1. When I started working in the medical field, "mentally retarded" or "mental retardation" was standard. In the early 90s, I had the onerous task of retraining myself to use "persons with mental retardation."

  2. If you call someone a gay retard does it cancel out?

  3. Mama Z: We pretty much have the same problem here. After much heated debate that strangely enough pitted the do-good p.c. activist against parents who had children who were mentally retarded, the state agency that dealt with that segment of the population changed its name from the Department of Mental Retardation to the Department of Developemental Services.

    But people still know it by its old acronym DMR and call it by its old acronym.

    Charles: Nope, I don't think so. It creates an improper double negative.

  4. In my line of work, all of us who have a diagnosis embrace the word "crazy" - it's the PC people without diagnoses who want to give it the chop. Like our teenage youth group signed up a team - and the captain, who is 16 and has ADHD, wanted to call it "Insanely Awesome People." Which to me would have been funny and great! But the parents said no.

  5. M: You're right, that would've been funny and great, not to mention sticking it to those who would try to make you feel guilty about using the word in the first place.

  6. So true, people have just become too fickle or something. You say gay or retard, no matter if it is in the happy or music context it's a shameful thing to say, you should never say that, blah blah blah. Pathetic really.

  7. One of the "PC" things that drives me nuts is when people can't accept that words like "man" and "mankind" do not necessarily LITERALLY refer to only MEN. This results in words like "womankind" and "chairperson" and the reworking of Star Trek's famous "where no man has gone before" line.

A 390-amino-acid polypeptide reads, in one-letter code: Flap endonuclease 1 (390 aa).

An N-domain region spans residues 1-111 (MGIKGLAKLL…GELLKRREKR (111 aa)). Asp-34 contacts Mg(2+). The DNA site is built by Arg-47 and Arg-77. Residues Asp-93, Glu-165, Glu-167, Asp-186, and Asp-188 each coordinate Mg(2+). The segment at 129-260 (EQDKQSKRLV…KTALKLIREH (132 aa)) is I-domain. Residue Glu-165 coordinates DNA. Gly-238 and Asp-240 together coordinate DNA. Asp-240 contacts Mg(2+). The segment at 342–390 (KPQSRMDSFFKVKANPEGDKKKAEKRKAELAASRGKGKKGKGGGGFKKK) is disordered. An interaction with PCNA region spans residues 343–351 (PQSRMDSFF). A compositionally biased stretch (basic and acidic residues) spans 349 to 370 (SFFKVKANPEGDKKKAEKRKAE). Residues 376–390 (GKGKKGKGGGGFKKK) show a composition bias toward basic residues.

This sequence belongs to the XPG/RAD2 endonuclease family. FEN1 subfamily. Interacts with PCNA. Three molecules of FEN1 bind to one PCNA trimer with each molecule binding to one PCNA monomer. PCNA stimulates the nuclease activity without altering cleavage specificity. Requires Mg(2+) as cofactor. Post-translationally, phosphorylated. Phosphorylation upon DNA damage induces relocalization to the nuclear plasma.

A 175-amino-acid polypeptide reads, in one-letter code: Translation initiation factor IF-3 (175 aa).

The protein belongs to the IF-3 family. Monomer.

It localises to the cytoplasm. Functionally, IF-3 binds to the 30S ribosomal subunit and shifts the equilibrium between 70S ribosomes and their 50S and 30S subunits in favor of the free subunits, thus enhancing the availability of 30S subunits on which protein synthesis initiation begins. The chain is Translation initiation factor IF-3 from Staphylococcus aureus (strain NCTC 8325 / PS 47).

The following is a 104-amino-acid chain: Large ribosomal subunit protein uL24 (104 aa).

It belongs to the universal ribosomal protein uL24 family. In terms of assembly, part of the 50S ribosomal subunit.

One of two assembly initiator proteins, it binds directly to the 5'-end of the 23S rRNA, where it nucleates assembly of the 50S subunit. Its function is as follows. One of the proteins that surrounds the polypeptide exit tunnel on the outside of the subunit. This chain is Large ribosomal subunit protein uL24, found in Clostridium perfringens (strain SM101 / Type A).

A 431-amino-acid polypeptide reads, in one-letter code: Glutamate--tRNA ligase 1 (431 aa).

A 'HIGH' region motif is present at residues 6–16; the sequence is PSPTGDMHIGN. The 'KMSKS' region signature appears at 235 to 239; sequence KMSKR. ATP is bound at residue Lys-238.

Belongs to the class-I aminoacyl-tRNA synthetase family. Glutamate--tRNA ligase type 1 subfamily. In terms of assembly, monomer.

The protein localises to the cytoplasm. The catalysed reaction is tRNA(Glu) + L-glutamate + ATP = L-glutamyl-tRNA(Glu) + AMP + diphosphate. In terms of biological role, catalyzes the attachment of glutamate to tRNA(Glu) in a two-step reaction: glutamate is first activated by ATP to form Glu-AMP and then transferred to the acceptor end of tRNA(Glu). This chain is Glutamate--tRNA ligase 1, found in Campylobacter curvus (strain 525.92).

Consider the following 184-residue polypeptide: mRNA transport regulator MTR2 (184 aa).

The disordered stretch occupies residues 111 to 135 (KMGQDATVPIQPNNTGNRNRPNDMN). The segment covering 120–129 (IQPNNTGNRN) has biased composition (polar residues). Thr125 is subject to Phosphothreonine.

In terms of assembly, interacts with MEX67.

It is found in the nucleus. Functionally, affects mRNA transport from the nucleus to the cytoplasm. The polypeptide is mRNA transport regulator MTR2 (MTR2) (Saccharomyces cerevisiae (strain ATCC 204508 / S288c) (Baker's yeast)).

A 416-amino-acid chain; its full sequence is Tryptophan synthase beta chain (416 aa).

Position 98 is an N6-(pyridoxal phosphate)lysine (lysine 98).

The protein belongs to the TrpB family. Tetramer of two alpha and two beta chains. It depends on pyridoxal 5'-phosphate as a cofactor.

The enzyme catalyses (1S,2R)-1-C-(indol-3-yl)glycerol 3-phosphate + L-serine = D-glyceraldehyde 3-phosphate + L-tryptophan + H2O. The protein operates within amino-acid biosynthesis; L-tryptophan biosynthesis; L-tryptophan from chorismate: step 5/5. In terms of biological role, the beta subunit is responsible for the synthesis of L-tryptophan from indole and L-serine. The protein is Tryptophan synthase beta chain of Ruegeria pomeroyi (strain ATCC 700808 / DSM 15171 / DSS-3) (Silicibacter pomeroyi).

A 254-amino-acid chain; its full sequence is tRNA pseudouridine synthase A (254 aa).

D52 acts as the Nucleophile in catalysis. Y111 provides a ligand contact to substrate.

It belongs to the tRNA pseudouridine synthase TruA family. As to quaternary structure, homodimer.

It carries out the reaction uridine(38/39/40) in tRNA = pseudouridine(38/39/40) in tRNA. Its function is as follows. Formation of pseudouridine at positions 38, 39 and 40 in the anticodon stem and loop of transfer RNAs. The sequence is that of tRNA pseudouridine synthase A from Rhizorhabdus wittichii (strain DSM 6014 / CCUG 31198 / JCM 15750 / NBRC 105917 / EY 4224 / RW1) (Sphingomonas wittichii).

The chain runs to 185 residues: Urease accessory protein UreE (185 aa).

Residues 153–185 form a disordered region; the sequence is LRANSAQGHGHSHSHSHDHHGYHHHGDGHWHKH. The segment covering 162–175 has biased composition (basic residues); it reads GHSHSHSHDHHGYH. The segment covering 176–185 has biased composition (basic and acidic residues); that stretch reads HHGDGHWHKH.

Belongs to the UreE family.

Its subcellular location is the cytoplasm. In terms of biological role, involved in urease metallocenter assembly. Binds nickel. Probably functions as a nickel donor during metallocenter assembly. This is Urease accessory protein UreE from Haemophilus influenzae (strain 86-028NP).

There are tons of words in the English language that have more than one meaning -- why can we accept, for example, that the word "hand" can either refer to a literal hand OR to helping someone out, but it's so hard to accept that "man" can EITHER refer to an actual man, or to human beings in general? If I say, "can I give you a hand," are you expecting me to literally chop off the end of my arm and give it to you? Of course not -- the meaning is understood from the context. And everyone UNDERSTANDS what is meant by "mankind"... but because people choose to take offense at something totally innocuous, we have to change the word. Grrrrrr...

  8. Pat: What really bothers me about this p.c. nonsense is when people try to apply today's nonsensical word (African-American for example) to historical events/times.

    Lisa: If you want to read a prime example of this nonsense James Finn Garner has reissued his "Politically Correct Fairy Tales" for the Kindle/Nook. Fantastic book series that reworks classic fairy tales for the p.c. crowd.

  9. Don't quote me on the authenticity of this claim as it is something I heard from George Carlin.

    But during one of his stand-up performances, he says that the word fuck originally meant to strike or hit something, like with a stick.

    Easy to see how it has evolved into what it is today... with all the men and their "sticks" fucking everything.

    It seems no word is safe to use these days!

  10. Dan: So very, very true.

    I think the ultimate offensive word right now is "black".

    Calling a black person "black" is apparently the second worst thing you can all them.

    And what bothers me the most is people re-writing American history and calling all blacks, no matter what the time period, "African American".

    You simply cannot apply todays fucked up morals to yesterday's news.


Originality. Is. Good. Be original. Be thoughtful. But most importantly, make me think.